Planning for distributed renewable energy

Gridworks excerpt: California’s AB327 added a new section to the Public Utilities Code, Sec. 769, to require utilities to submit to the commission by July 1, 2015, a distribution resources plan proposal, to identify optimal locations for the deployment of distributed resources.  Further, these plans should form the basis for utility investment requests in future general rate cases. 

The bill specified five elements that should go into the utility plans: 

  • (1) Evaluate locational benefits and costs of distributed resources located on the distribution system. 
  • (2) Propose or identify standard tariffs, contracts, or other mechanisms for the deployment of cost-effective distributed resources that satisfy distribution planning objectives.
  • (3) Propose cost-effective methods of effectively coordinating existing commission-approved programs, incentives, and tariffs to maximize the locational benefits and minimize the incremental costs of distributed resources.
  • (4) Identify additional utility spending necessary to integrate cost-effective distributed resources into distribution planning consistent with the goal of yielding net benefits to ratepayers.
  • (5) Identify barriers to the deployment of distributed resources or threats to safe, reliable service.

As soon as AB 327 was signed into law by then-Governor Jerry Brown, it was clear that implementation would require new layers of technical analysis of the distribution system.  In preparation, CPUC staff envisioned a series of workshops and working groups to harness the collective expertise of utilities and stakeholders.

When the Commission launched R.14-08-013 in August 2014, it clearly differed from usual OIR documents in that it was just 15 pages and did not include the usual recitations of background or pose a long list of questions to be addressed in the proceeding.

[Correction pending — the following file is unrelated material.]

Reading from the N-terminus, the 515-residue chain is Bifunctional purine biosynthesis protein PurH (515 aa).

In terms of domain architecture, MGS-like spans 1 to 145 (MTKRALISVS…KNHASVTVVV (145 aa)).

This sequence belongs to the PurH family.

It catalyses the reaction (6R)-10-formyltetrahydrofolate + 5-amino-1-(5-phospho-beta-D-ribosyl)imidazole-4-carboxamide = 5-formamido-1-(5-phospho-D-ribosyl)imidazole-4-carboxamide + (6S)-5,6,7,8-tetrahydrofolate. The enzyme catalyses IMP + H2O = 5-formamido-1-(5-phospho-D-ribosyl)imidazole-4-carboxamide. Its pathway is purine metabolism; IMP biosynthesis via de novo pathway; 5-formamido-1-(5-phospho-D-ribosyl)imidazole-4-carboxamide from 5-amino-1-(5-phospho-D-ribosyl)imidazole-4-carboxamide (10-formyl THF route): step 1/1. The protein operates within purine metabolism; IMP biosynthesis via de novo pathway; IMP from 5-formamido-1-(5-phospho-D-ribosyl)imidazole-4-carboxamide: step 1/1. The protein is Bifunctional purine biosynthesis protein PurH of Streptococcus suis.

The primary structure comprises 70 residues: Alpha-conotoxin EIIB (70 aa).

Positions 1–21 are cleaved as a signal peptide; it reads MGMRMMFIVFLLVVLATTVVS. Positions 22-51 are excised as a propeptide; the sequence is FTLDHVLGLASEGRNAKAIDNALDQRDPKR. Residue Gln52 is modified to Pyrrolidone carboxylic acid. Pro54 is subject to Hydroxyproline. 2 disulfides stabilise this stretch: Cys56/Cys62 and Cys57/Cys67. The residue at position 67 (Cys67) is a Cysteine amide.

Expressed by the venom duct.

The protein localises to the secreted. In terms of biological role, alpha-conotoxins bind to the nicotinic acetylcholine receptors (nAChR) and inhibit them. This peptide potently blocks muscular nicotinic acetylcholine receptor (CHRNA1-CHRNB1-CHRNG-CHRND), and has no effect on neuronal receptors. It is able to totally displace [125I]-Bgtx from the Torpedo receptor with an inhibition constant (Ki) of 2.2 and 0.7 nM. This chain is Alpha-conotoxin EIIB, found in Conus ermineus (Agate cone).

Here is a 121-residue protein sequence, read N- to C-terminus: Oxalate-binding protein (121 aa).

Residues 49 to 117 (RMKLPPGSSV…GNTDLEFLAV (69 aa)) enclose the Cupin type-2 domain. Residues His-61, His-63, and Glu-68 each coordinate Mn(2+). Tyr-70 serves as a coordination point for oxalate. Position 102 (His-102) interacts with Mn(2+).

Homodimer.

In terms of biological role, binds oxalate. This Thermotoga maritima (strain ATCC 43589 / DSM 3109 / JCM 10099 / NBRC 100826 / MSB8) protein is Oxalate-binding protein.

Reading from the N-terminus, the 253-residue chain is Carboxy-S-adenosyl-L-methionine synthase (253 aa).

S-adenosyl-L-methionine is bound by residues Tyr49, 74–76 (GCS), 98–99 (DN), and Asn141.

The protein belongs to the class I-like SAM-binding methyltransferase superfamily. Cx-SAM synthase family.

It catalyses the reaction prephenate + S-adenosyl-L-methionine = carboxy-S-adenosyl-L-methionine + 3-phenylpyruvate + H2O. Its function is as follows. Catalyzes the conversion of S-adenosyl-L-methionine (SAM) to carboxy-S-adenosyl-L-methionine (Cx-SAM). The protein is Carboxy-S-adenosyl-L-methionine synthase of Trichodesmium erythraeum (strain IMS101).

Instead, the core content of the Commission’s order was Appendix B, the “More Than Smart” paper, and instructions to utility respondents and intervenors that the paper “provides both a basis for questions to be asked in this rulemaking and a useful framework from which this rulemaking will establish policies, procedures, and rules for the development of the IOUs’ DRPs.”

Any attempt to briefly summarize “More Than Smart” would do a grave disservice to its author and its intentions.  The paper detailed many guiding principles and potential actions needed to realize its concepts. Readers are directed to the document

The core of the paper was to outline a four-step “life-cycle” process that could help more DER through an accelerated maturation:

  1. Use distribution planning to ensure that ratepayers realize the net benefits from optimal use of DER at minimal cost of integration into the electric system.
  2. Move utilities toward “robust, open, flexible and node-friendly electric network designs” that enable innovation. 
  3. Maintain safe and reliable service across the utility system while enabling access to DER and microgrids. 
  4. Develop markets and programs that “create opportunities for qualified DERs to contribute to the optimization and operation of markets and the grid, and reduce the barriers and costs to participate.” 

In laying out a conceptual roadmap of activities over a projected three-year span (some being pursued concurrently), the “More Than Smart” concept envisioned a “graceful transformation” of the electric system.  California needs to consider a more advanced and highly integrated electric system than originally conceived in many smart grid plans. This integrated grid will evolve in complexity and scale over time as the richness of systems functionality will increase and the distributed reach will extend to millions of intelligent utility, customer and merchant devices.”